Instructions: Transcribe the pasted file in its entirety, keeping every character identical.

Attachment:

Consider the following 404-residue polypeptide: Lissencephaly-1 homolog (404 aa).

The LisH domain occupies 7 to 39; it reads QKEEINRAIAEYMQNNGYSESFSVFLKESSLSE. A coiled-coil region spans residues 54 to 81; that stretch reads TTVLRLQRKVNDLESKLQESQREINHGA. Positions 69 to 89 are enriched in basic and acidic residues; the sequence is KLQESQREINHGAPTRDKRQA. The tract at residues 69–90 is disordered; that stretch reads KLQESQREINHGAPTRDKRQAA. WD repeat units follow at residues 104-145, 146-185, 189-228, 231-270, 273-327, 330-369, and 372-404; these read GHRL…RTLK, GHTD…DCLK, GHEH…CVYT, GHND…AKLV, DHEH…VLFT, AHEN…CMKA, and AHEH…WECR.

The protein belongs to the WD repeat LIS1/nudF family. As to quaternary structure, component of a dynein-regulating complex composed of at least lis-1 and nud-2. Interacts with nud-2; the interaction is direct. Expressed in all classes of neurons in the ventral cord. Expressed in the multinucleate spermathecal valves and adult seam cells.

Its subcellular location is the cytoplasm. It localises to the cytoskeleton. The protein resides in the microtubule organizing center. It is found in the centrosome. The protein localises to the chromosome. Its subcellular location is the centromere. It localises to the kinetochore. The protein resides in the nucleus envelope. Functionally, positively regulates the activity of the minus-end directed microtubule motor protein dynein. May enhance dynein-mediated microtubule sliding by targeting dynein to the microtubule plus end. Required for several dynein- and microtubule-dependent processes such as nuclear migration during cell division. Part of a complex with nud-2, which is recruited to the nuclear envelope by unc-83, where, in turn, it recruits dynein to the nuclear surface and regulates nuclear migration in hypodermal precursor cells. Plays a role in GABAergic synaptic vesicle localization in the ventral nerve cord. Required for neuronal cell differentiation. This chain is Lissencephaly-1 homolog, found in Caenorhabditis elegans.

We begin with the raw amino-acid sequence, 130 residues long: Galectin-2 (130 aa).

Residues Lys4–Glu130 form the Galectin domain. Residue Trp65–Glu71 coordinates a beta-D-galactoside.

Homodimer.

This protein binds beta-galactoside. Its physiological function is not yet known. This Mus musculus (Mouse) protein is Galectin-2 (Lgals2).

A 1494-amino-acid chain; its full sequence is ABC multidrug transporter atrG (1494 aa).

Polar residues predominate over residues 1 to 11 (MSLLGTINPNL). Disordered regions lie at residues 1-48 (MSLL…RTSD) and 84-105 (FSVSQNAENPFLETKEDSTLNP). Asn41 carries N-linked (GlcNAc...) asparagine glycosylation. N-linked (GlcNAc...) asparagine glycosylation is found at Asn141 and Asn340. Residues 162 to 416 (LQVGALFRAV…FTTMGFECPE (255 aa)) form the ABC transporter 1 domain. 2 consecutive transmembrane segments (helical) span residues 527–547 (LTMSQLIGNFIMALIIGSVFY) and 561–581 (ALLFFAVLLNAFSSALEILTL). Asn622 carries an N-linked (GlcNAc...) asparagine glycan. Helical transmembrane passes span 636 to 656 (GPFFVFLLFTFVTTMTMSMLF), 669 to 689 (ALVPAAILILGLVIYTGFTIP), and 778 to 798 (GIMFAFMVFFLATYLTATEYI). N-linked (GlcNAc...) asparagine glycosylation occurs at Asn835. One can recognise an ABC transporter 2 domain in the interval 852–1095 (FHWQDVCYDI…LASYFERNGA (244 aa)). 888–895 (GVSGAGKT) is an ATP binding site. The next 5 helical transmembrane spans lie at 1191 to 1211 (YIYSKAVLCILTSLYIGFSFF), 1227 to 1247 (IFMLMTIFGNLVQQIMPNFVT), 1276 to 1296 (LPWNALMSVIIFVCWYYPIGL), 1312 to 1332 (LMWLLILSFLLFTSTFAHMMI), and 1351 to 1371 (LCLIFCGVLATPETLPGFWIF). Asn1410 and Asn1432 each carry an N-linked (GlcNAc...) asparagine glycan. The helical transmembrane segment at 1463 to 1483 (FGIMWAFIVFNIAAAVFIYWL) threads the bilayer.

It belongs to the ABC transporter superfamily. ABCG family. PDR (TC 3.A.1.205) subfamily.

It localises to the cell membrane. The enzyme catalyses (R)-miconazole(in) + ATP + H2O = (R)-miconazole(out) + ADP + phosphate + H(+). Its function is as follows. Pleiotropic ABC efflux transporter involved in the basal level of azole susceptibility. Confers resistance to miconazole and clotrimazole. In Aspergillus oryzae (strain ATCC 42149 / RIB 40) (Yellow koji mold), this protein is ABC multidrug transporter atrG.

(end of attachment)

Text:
Consider the following 404-residue polypeptide: Lissencephaly-1 homolog (404 aa).

The LisH domain occupies 7 to 39; it reads QKEEINRAIAEYMQNNGYSESFSVFLKESSLSE. A coiled-coil region spans residues 54 to 81; that stretch reads TTVLRLQRKVNDLESKLQESQREINHGA. Positions 69 to 89 are enriched in basic and acidic residues; the sequence is KLQESQREINHGAPTRDKRQA. The tract at residues 69–90 is disordered; that stretch reads KLQESQREINHGAPTRDKRQAA. WD repeat units follow at residues 104-145, 146-185, 189-228, 231-270, 273-327, 330-369, and 372-404; these read GHRL…RTLK, GHTD…DCLK, GHEH…CVYT, GHND…AKLV, DHEH…VLFT, AHEN…CMKA, and AHEH…WECR.

The protein belongs to the WD repeat LIS1/nudF family. As to quaternary structure, component of a dynein-regulating complex composed of at least lis-1 and nud-2. Interacts with nud-2; the interaction is direct. Expressed in all classes of neurons in the ventral cord. Expressed in the multinucleate spermathecal valves and adult seam cells.

Its subcellular location is the cytoplasm. It localises to the cytoskeleton. The protein resides in the microtubule organizing center. It is found in the centrosome. The protein localises to the chromosome. Its subcellular location is the centromere. It localises to the kinetochore. The protein resides in the nucleus envelope. Functionally, positively regulates the activity of the minus-end directed microtubule motor protein dynein. May enhance dynein-mediated microtubule sliding by targeting dynein to the microtubule plus end. Required for several dynein- and microtubule-dependent processes such as nuclear migration during cell division. Part of a complex with nud-2, which is recruited to the nuclear envelope by unc-83, where, in turn, it recruits dynein to the nuclear surface and regulates nuclear migration in hypodermal precursor cells. Plays a role in GABAergic synaptic vesicle localization in the ventral nerve cord. Required for neuronal cell differentiation. This chain is Lissencephaly-1 homolog, found in Caenorhabditis elegans.

We begin with the raw amino-acid sequence, 130 residues long: Galectin-2 (130 aa).

Residues Lys4–Glu130 form the Galectin domain. Residue Trp65–Glu71 coordinates a beta-D-galactoside.

Homodimer.

This protein binds beta-galactoside. Its physiological function is not yet known. This Mus musculus (Mouse) protein is Galectin-2 (Lgals2).

A 1494-amino-acid chain; its full sequence is ABC multidrug transporter atrG (1494 aa).

Polar residues predominate over residues 1 to 11 (MSLLGTINPNL). Disordered regions lie at residues 1-48 (MSLL…RTSD) and 84-105 (FSVSQNAENPFLETKEDSTLNP). Asn41 carries N-linked (GlcNAc...) asparagine glycosylation. N-linked (GlcNAc...) asparagine glycosylation is found at Asn141 and Asn340. Residues 162 to 416 (LQVGALFRAV…FTTMGFECPE (255 aa)) form the ABC transporter 1 domain. 2 consecutive transmembrane segments (helical) span residues 527–547 (LTMSQLIGNFIMALIIGSVFY) and 561–581 (ALLFFAVLLNAFSSALEILTL). Asn622 carries an N-linked (GlcNAc...) asparagine glycan. Helical transmembrane passes span 636 to 656 (GPFFVFLLFTFVTTMTMSMLF), 669 to 689 (ALVPAAILILGLVIYTGFTIP), and 778 to 798 (GIMFAFMVFFLATYLTATEYI). N-linked (GlcNAc...) asparagine glycosylation occurs at Asn835. One can recognise an ABC transporter 2 domain in the interval 852–1095 (FHWQDVCYDI…LASYFERNGA (244 aa)). 888–895 (GVSGAGKT) is an ATP binding site. The next 5 helical transmembrane spans lie at 1191 to 1211 (YIYSKAVLCILTSLYIGFSFF), 1227 to 1247 (IFMLMTIFGNLVQQIMPNFVT), 1276 to 1296 (LPWNALMSVIIFVCWYYPIGL), 1312 to 1332 (LMWLLILSFLLFTSTFAHMMI), and 1351 to 1371 (LCLIFCGVLATPETLPGFWIF). Asn1410 and Asn1432 each carry an N-linked (GlcNAc...) asparagine glycan. The helical transmembrane segment at 1463 to 1483 (FGIMWAFIVFNIAAAVFIYWL) threads the bilayer.

It belongs to the ABC transporter superfamily. ABCG family. PDR (TC 3.A.1.205) subfamily.

It localises to the cell membrane. The enzyme catalyses (R)-miconazole(in) + ATP + H2O = (R)-miconazole(out) + ADP + phosphate + H(+). Its function is as follows. Pleiotropic ABC efflux transporter involved in the basal level of azole susceptibility. Confers resistance to miconazole and clotrimazole. In Aspergillus oryzae (strain ATCC 42149 / RIB 40) (Yellow koji mold), this protein is ABC multidrug transporter atrG.